Prevention of pathophysiologic and immunomodulatory effects of gastrointestinal nematodiasis in calves by use of strategic anthelmintic treatments

C. Yang From the Department of Animal, Veterinary and Aquatic Sciences, University of Maine, Orono, ME 04469.

Search for other papers by C. Yang in
Current site
Google Scholar
PubMed
Close
 BVM, PhD
,
H. C. Gibbs From the Department of Animal, Veterinary and Aquatic Sciences, University of Maine, Orono, ME 04469.

Search for other papers by H. C. Gibbs in
Current site
Google Scholar
PubMed
Close
 DVM, PhD
,
L. Xiao From the Department of Animal, Veterinary and Aquatic Sciences, University of Maine, Orono, ME 04469.

Search for other papers by L. Xiao in
Current site
Google Scholar
PubMed
Close
 BVM, PhD
, and
C. R. Wallace From the Department of Animal, Veterinary and Aquatic Sciences, University of Maine, Orono, ME 04469.

Search for other papers by C. R. Wallace in
Current site
Google Scholar
PubMed
Close
 PhD

Click on author name to view affiliation information

Summary

Effects of strategic anthelmintic treatment on pathophysiologic and immunomologic changes induced by infection with Ostertagia ostertagi and Cooperia oncophora were studied in 2 groups, of 12 calves each: an infected group, inoculated with 200,000 mixed O ostertagi and C oncophora third-stage larvae (L3) on day 1; and an infected-treated group, similarly inoculated, but treated with ivermectin at 9 and 33 days. All calves were also inoculated at 12 weeks with Brucella abortus vaccine, at 13 weeks with bovine rhinotracheitis vaccine (bovine herpesvirus 1), and at 14 weeks with a soluble O ostertagi L3 extract, then were allowed to graze on a contaminated pasture. Four calves from each group were slaughtered at 7, 11, and 19 weeks of the study.

Calves of the infected group had significantly (P < 0.05) lower weight gain than did those in the infected-treated group (60.90 kg vs 75.86 kg). They also had high plasma pepsinogen and serum gastrin values, and low serum albumin concentration from 2 or 4 weeks. Calves in the infected-treated group had steady weight gain and no significant changes in albumin and gastrin values. They also had less severe abomasal lesions and higher carcass yield.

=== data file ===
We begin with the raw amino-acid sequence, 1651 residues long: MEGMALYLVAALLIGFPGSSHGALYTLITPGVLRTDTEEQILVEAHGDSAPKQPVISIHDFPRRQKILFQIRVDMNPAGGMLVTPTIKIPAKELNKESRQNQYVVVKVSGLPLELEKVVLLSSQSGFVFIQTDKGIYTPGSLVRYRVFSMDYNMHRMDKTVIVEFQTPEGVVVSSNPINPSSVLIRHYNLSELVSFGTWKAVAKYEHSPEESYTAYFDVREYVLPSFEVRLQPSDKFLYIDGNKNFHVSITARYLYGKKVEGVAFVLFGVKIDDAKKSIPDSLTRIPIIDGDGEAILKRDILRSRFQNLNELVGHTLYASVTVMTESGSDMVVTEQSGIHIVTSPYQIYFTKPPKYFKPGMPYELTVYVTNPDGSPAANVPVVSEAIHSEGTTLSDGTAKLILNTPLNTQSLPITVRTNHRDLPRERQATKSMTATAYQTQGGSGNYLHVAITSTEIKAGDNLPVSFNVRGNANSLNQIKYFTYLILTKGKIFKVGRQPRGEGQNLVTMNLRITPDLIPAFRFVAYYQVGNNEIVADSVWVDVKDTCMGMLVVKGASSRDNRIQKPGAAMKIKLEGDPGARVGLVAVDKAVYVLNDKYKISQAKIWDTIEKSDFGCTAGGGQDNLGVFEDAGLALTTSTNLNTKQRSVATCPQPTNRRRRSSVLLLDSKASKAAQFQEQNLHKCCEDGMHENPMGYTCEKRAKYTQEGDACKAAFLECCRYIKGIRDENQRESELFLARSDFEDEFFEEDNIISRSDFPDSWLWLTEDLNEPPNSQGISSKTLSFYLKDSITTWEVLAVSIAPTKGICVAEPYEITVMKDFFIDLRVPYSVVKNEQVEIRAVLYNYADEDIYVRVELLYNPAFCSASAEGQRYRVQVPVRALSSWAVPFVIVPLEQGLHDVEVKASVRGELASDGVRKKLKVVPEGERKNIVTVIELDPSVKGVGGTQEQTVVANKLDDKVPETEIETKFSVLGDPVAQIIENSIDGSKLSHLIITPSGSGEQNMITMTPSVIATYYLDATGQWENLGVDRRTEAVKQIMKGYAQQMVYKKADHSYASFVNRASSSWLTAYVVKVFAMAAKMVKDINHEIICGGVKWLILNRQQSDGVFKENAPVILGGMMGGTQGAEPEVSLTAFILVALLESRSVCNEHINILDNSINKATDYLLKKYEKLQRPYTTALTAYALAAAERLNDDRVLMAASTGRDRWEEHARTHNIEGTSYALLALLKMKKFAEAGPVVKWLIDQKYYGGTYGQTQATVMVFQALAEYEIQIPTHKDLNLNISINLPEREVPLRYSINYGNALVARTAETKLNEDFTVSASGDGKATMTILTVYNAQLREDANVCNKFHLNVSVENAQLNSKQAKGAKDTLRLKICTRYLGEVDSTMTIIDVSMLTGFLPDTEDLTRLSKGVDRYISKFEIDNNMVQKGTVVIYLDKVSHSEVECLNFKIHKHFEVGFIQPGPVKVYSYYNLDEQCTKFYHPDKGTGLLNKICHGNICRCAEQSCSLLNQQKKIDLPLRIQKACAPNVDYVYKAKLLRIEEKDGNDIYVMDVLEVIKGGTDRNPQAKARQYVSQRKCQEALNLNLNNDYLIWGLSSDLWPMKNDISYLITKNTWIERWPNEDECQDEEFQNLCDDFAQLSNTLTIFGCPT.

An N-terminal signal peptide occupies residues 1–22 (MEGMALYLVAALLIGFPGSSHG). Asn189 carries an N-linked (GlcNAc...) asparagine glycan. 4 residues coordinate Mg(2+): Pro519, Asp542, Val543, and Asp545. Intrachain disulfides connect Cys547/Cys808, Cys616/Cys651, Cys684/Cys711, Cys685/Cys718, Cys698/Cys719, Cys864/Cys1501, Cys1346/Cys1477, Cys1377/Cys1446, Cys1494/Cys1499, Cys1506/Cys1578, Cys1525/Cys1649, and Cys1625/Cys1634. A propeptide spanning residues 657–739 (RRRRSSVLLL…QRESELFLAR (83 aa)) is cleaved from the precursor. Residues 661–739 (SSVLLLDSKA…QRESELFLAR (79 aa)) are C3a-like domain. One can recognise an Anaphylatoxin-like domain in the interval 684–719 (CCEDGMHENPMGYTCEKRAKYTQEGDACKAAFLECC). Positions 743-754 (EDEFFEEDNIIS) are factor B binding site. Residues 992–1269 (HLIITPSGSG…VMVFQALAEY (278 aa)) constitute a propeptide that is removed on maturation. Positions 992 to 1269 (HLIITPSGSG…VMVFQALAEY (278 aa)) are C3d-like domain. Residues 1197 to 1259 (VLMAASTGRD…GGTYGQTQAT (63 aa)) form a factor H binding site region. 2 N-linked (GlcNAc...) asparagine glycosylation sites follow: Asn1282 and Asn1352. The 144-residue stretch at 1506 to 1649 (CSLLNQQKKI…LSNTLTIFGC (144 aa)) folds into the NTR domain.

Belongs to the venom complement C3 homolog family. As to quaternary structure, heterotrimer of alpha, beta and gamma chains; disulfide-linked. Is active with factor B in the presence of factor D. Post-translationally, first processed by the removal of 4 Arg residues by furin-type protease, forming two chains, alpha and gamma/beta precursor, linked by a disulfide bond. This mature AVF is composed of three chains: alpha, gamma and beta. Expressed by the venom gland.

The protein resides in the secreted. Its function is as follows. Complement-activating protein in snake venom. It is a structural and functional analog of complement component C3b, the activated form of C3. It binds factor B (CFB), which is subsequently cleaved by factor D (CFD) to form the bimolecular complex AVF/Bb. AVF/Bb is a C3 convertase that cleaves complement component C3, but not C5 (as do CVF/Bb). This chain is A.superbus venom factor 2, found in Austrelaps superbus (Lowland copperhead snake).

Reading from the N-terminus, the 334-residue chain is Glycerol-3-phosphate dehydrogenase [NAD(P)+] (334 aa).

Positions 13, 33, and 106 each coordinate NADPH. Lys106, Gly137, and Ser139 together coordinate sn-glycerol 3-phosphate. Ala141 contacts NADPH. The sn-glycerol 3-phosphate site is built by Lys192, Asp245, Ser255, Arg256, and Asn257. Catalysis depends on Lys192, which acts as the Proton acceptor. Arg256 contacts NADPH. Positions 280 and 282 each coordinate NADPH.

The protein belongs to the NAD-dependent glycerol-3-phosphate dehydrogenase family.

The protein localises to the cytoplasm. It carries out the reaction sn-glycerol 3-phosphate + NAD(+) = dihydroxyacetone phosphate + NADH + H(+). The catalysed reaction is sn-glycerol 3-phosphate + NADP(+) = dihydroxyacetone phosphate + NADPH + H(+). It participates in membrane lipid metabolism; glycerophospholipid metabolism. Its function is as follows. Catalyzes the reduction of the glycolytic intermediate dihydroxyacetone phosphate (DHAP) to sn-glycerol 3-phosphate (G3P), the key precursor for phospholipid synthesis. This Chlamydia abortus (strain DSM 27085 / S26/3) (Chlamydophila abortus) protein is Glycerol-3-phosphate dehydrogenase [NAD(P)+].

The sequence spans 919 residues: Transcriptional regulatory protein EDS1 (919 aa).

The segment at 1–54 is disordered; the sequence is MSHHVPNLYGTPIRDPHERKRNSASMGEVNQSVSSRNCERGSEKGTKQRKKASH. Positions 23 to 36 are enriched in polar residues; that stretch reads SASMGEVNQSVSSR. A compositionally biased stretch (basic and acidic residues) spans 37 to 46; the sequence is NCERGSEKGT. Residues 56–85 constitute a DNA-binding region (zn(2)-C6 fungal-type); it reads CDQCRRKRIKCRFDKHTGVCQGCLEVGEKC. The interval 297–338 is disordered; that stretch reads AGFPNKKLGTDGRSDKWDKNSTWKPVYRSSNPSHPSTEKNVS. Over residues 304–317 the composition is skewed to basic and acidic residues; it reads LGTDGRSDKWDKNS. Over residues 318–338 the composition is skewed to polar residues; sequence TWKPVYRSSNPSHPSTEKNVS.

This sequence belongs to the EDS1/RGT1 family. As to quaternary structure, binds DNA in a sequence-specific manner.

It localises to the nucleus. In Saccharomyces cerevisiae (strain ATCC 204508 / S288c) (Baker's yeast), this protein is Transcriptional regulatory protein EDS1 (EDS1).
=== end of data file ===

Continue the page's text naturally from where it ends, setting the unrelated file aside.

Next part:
Compared with calves of the infected-treated group, those of the infected group had significantly (P < 0.05) lower blood lymphocyte reactivity to phytohemagglutinin at 14 and 16 weeks, to concanavalin A at 10 weeks, to pokeweed mitogen at 14 weeks, and to soluble O ostertagi L3 extract at 2, 4, and 14 weeks. They also had significantly (P < 0.05) lower IgG1 concentration to excretory-secretory an tigens of the fourth-stage larvae of O ostertagi at 13, 18, and 19 weeks. In addition, they had significantly (P < 0.05) higher total mean eosinophil count. Antibody responses to B abortus and bovine herpesvirus 1, however, were not different between the 2 groups.

Summary

Effects of strategic anthelmintic treatment on pathophysiologic and immunomologic changes induced by infection with Ostertagia ostertagi and Cooperia oncophora were studied in 2 groups, of 12 calves each: an infected group, inoculated with 200,000 mixed O ostertagi and C oncophora third-stage larvae (L3) on day 1; and an infected-treated group, similarly inoculated, but treated with ivermectin at 9 and 33 days. All calves were also inoculated at 12 weeks with Brucella abortus vaccine, at 13 weeks with bovine rhinotracheitis vaccine (bovine herpesvirus 1), and at 14 weeks with a soluble O ostertagi L3 extract, then were allowed to graze on a contaminated pasture. Four calves from each group were slaughtered at 7, 11, and 19 weeks of the study.

Calves of the infected group had significantly (P < 0.05) lower weight gain than did those in the infected-treated group (60.90 kg vs 75.86 kg). They also had high plasma pepsinogen and serum gastrin values, and low serum albumin concentration from 2 or 4 weeks. Calves in the infected-treated group had steady weight gain and no significant changes in albumin and gastrin values. They also had less severe abomasal lesions and higher carcass yield.

Compared with calves of the infected-treated group, those of the infected group had significantly (P < 0.05) lower blood lymphocyte reactivity to phytohemagglutinin at 14 and 16 weeks, to concanavalin A at 10 weeks, to pokeweed mitogen at 14 weeks, and to soluble O ostertagi L3 extract at 2, 4, and 14 weeks. They also had significantly (P < 0.05) lower IgG1 concentration to excretory-secretory an tigens of the fourth-stage larvae of O ostertagi at 13, 18, and 19 weeks. In addition, they had significantly (P < 0.05) higher total mean eosinophil count. Antibody responses to B abortus and bovine herpesvirus 1, however, were not different between the 2 groups.

All Time Past Year Past 30 Days
Abstract Views 0 0 0
Full Text Views 48 48 7
PDF Downloads 9 9 1
Advertisement